Reconstructing real-world accidents

  • 19-Aug-2011 10:15 EDT
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Vehicle interior surfaces were scanned using a FARO Arm to obtain precise vehicle dimensions and geometry.

The accident began when an SUV traveling on an interstate highway lost control and spun off the road and struck a tree. A young man in the front seat was ejected from his seat and ended up in the rear of the vehicle. Tragically, the injuries he suffered rendered him a paraplegic. Vector Scientific Inc. (VSI) was hired to reconstruct the accident to determine how and why the passenger suffered his injuries. During the course of the investigation, it was determined that the young man was not wearing the available lap and shoulder seatbelt. VSI was then asked to determine the extent to which the passenger’s injuries would have changed if he had been wearing the seatbelt.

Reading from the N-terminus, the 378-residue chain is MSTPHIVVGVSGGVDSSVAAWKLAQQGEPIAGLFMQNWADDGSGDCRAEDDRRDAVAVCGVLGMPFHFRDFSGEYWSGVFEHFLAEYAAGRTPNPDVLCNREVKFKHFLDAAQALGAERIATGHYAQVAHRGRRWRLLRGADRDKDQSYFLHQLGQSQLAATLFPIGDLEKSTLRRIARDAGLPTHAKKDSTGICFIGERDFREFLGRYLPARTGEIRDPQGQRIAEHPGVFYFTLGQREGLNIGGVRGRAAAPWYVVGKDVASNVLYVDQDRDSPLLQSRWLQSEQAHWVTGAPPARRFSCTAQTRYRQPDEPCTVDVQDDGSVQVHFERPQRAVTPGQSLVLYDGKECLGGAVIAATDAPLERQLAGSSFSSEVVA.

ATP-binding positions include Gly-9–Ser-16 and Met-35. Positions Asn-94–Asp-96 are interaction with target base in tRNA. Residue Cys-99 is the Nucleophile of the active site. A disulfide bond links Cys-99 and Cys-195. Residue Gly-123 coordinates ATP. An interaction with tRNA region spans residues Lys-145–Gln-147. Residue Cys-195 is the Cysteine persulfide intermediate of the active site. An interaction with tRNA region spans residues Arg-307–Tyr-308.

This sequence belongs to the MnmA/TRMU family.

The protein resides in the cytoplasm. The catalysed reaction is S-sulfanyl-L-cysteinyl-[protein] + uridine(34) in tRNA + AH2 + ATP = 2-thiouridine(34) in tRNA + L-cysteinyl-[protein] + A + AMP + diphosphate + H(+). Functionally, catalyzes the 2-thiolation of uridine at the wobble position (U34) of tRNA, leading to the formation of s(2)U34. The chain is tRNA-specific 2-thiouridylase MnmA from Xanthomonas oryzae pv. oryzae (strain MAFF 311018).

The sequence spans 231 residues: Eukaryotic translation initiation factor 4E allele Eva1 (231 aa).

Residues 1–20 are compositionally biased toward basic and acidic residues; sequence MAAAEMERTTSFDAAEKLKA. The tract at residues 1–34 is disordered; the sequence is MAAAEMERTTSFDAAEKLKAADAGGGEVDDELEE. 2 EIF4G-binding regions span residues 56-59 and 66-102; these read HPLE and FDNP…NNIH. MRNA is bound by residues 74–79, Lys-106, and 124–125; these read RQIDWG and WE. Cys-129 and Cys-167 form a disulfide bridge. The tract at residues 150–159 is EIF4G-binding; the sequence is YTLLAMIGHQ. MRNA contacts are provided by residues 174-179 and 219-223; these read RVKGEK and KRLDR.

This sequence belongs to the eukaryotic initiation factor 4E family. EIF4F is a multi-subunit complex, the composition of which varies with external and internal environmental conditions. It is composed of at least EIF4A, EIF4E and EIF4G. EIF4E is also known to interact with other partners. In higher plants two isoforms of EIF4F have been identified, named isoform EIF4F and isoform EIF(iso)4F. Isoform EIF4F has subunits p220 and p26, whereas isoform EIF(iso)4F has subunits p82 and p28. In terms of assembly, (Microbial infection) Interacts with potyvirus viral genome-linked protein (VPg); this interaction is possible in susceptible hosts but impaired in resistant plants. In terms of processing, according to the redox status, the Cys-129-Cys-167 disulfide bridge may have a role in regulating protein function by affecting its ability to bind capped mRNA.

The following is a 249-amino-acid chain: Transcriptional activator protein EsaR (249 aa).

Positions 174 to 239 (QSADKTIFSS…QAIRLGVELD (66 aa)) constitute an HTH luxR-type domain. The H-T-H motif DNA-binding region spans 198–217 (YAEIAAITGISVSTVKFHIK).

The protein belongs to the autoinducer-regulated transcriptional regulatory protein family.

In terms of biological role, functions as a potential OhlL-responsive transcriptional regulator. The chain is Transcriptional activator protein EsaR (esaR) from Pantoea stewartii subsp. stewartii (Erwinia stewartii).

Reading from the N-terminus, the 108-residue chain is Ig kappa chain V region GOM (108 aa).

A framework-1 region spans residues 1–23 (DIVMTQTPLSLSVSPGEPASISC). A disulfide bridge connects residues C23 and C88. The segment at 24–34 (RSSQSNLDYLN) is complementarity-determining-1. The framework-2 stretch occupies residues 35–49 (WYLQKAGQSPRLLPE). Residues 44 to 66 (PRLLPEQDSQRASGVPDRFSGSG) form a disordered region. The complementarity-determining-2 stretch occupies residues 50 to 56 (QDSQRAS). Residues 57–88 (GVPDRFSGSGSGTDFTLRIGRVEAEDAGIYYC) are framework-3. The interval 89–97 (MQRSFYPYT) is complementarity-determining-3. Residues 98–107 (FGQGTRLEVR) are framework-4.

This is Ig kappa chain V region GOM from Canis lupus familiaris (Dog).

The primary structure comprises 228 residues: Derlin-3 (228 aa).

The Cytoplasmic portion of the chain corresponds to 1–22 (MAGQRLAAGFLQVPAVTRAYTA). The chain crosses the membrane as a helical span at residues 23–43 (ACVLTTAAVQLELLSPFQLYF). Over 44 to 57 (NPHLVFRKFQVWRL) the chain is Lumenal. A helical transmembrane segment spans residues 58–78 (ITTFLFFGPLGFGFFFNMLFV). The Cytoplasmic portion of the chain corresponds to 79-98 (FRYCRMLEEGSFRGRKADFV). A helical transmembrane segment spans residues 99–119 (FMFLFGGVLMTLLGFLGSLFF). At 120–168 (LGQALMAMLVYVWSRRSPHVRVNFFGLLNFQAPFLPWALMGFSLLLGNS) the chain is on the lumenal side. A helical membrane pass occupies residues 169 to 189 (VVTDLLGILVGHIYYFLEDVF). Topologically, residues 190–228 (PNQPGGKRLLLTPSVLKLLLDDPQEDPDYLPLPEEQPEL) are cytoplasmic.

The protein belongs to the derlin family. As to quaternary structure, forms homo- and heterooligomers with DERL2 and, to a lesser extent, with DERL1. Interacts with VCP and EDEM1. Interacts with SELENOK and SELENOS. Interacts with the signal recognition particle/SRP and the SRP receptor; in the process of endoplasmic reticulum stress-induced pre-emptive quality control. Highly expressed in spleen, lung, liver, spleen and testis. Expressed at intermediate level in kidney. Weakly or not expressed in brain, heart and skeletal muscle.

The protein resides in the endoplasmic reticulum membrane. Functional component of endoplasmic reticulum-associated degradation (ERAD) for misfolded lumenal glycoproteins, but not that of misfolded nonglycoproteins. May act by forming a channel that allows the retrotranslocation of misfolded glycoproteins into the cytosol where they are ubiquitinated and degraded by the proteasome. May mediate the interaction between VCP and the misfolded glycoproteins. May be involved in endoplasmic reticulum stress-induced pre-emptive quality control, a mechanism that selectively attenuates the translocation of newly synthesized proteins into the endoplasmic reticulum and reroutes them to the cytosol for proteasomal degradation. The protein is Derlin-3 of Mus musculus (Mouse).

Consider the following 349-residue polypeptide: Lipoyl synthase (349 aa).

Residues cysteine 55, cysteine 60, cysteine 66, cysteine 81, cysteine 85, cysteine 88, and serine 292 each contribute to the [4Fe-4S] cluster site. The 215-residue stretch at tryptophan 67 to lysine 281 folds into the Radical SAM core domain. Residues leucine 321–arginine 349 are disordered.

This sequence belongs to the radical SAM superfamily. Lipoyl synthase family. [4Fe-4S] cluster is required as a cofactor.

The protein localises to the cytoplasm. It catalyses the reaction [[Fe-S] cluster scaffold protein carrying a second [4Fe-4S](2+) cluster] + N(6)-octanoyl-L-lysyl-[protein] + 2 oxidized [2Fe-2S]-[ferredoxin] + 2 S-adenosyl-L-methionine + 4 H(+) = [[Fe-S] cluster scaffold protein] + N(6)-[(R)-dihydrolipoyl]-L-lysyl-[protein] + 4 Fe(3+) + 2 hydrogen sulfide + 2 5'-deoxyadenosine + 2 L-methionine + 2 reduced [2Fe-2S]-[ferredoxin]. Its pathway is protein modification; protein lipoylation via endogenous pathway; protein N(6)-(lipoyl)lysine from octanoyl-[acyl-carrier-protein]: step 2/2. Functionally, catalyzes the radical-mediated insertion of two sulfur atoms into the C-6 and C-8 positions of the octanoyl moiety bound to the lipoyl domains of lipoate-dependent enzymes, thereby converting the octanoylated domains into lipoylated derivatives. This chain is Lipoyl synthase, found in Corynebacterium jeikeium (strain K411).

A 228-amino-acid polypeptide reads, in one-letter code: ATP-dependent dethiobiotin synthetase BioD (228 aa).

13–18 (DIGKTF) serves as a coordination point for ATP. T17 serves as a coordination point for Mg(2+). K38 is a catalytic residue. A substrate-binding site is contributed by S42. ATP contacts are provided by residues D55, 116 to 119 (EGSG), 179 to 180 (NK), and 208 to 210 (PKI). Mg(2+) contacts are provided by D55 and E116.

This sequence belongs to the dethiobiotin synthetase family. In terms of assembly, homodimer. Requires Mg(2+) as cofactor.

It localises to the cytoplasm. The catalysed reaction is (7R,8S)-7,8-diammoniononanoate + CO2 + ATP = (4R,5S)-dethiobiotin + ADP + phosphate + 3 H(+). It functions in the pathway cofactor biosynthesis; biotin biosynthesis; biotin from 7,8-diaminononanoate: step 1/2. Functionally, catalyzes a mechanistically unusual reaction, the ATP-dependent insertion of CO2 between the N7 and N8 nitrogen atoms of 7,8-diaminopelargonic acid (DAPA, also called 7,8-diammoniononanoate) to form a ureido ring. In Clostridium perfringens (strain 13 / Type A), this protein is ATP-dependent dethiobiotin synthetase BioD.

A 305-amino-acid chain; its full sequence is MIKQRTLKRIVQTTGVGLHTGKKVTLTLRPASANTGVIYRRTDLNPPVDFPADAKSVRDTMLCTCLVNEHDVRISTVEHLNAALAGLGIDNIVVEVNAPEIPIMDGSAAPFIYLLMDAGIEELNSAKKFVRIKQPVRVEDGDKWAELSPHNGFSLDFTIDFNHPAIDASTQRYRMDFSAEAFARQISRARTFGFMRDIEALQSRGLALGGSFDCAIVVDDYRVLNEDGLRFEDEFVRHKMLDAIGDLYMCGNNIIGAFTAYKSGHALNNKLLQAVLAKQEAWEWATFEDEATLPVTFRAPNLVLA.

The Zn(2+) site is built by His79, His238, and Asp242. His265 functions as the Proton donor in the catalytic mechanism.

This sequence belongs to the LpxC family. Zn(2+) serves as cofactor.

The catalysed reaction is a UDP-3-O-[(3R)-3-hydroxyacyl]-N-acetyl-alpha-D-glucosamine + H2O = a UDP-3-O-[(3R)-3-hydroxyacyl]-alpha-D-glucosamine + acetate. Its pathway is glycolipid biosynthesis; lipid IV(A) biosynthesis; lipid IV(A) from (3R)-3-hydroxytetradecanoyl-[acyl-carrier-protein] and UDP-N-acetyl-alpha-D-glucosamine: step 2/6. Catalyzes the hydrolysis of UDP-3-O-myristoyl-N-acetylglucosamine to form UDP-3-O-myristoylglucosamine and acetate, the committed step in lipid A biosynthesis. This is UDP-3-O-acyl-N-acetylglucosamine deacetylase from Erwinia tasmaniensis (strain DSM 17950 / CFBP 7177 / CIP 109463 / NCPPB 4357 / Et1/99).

Cases such as the one described are all too familiar to VSI, a research and forensic consulting firm specializing in injury biomechanics and accident reconstruction. The company’s expertise in the complementary disciplines of occupant injury analyses and vehicle accident reconstruction includes application of occupant and vehicle computer simulations. “Our assigned tasks start with reconstructing the events that led to an individual’s injuries. In many instances, the person was not wearing a seatbelt and we are asked to compare and contrast what actually happened to what would have happened if the person had been wearing a seatbelt,” said Dr. David Raymond, Senior Biomechanical Engineer for VSI. “This is a very unique and very challenging application of crash simulation tools that have revolutionized the field of forensic biomechanics and accident reconstruction.”